Advent Is for Abuse Victims, Diocese Says
By Beth Miller
News Journal [Wilmington DE]
December 1, 2006
After decades of silence on the problem of clergy sexual abuse, Catholic Diocese of Wilmington officials on Thursday dedicated the 2006 Advent season to abuse victims and their families.
The announcement came the same day a federal judge granted requests by the diocese and Archmere Academy to dismiss a civil suit by a graduate who said a Norbertine priest there had sexually abused him. And it came two weeks after Bishop Michael A. Saltarelli released the names of 20 priests against whom the diocese had substantiated allegations of abuse.
Saltarelli's Advent announcement urges priests to pray for victims and those affected by their abuse at every Sunday and weekday Mass during the season, which begins Sunday and ends Christmas day. He also asked each pastor to celebrate a special Advent prayer service, Mass or Eucharistic Holy Hour. The Diocese of Wilmington includes 220,000 Catholics, 57 parishes, 19 missions and 38 schools in Delaware and the Eastern Shore of Maryland.
"This season of hope and expectation is an ideal time for us to intensify our prayers together for the healing of victims of clergy sexual abuse and victims of sexual abuse in general," Saltarelli said in Thursday's edition of The Dialog, the diocese's weekly newspaper.
Saltarelli said the church's efforts to protect children from abuse "must be complemented by these spiritual efforts."
It is the first time the Advent season -- a period of preparation for Christmas -- has been dedicated to any segment of the Catholic population here, said diocesan spokesman Robert G. Krebs.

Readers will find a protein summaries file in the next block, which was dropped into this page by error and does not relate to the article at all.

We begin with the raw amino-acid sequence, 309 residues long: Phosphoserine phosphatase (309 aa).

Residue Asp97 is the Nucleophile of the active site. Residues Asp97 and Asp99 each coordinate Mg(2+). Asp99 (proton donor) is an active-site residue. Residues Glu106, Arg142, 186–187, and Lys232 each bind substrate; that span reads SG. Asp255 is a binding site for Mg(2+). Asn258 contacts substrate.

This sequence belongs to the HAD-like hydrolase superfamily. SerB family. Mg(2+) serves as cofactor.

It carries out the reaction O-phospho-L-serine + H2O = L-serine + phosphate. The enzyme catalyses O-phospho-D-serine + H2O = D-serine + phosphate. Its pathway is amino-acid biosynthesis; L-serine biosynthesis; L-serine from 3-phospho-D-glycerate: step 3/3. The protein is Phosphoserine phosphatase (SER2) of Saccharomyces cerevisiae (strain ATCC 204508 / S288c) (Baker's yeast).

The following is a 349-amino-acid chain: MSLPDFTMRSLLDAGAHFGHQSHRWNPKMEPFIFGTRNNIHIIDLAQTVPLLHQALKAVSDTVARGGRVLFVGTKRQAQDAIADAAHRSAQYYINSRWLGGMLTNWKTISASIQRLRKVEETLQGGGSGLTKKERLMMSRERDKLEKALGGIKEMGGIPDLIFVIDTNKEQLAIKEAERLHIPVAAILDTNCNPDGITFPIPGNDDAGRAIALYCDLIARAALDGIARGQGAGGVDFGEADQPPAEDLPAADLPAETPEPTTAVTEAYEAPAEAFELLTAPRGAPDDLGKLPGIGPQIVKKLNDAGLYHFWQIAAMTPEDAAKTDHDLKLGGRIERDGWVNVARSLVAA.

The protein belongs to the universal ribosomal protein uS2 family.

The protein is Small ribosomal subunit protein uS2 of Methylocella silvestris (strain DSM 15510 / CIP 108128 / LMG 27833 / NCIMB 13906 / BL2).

But Navy Cmdr. Kenneth Whitwell, the 1986 Archmere graduate who filed a sexual abuse suit last year, saw irony in the two developments Thursday.
"Prayer is a wonderful thing and a needed thing for victims," he said. "But I would ask the bishop to use his efforts in justice, not just in prayer. He has used his considerable lobbying abilities against that which he now asks people to pray for."
Only five or six bishops nationwide have done what Saltarelli did Nov. 16: release the names and assignments of accused priests.
Saltarelli's move was applauded by victim advocates, including the Rev. Tom Doyle, a Dominican priest, author and church lawyer who has worked on clergy sexual abuse cases since 1985. Doyle is co-author of several books, including "Sex, Priests and Secret Codes," released this year, which traces the church's response to allegations of sexual abuse during the past 2,000 years.